Possibility of delisting from the Extractive Industries Transparency Initiative for producing nations

By Amanda Battersby

The Extractive Industries Transparency Initiative (EITI) on Thursday temporarily suspended Myanmar, with the EITI board expressing its “strong concern” about the safety of members of the multi-stakeholder group in the South-East Asian nation, as the security situation deteriorates after the military seized power a fortnight ago.

The board concluded it was not possible to envisage the EITI operating under the current circumstances because of the political instability and lack of essential freedoms.

“Restoring effective multi-stakeholder oversight of the EITI process and an environment where civil society is able to participate in an open debate on matters relating to extractive sector governance should be a factor in any lifting of the suspension,” said EITI in a statement.

“The board will monitor and review the situation on a regular basis and consider if further action is necessary including the possibility of delisting.”

Protests in Myanmar

Meawhile, anti-military protesters in Myanmar on Thursday demonstrated outside offices of international oil and gas companies, as campaigners called on them to stop paying revenues to the junta that took power in the 1 February coup.

The Myanmar Alliance for Transparency and Accountability (MATA) said any payments made “would undermine the Myanmar people’s efforts to return the country to democracy”.

It said they would instead “provide the Myanmar military the necessary resources to continue their violations of human rights in Myanmar,” reported AP.

MATA also appealed to players to have an exploration hiatus while the military government remains in power.

Some 200 protesters on Thursday gathered near Kanbauk, which is home to metering station facilities for the Total-operated Yadana pipeline that exports gas from the French major’s offshore field of the same name to neighbouring Thailand. They moved between operations and offices of Total, Petronas and PTTEP – all of which produce gas offshore Myanmar.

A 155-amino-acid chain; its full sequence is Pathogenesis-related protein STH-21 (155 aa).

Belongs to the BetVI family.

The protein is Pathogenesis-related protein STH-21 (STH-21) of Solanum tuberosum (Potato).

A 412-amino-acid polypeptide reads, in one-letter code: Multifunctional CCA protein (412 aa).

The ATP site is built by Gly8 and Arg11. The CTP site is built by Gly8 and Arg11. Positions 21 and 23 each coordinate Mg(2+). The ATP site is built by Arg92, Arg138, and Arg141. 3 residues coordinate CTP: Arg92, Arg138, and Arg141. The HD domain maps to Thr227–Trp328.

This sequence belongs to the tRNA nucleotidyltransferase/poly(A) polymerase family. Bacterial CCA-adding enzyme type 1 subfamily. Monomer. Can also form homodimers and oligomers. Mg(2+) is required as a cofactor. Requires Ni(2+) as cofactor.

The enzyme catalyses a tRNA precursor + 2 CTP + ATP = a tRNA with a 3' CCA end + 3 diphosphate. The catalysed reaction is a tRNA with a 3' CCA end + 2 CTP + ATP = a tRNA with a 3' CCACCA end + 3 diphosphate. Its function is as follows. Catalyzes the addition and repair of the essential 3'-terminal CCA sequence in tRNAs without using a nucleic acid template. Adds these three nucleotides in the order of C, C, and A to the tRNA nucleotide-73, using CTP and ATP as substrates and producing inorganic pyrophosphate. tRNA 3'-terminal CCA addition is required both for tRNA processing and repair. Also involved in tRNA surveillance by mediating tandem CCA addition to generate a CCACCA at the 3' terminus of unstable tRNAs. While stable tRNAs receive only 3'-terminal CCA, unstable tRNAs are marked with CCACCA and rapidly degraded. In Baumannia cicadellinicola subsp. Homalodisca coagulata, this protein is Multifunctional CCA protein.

The demonstrators carried banners with slogans including ‘Your money is O2 for the military’ and ‘Stop working with Myanmar military’.


Workers at Total and state-owned Myanma Oil & Gas Enterprise have joined other professions to display their support for the restoration of the democratically elected civilian government.

None of the three mentioned overseas operators would comment on the political situation in Myanmar when earlier asked by Upstream. Production at Yadana, Petronas’ Yetagun and the PTTEP-helmed Zawtika offshore gas fields has continued during the post-coup days although non-essential company personnel are now mostly working from home.

MATA was established eight years ago amid heightened civil society activity around the EITI mechanism.

In October 2013, a core group of civil society actors collaboratively organised an EITI National Conference of civil society organisations.

These groups formed MATA – then named the Myanmar Coalition 4 Transparency; subsequently changed to reflect a focus on accountability issues.(Copyright)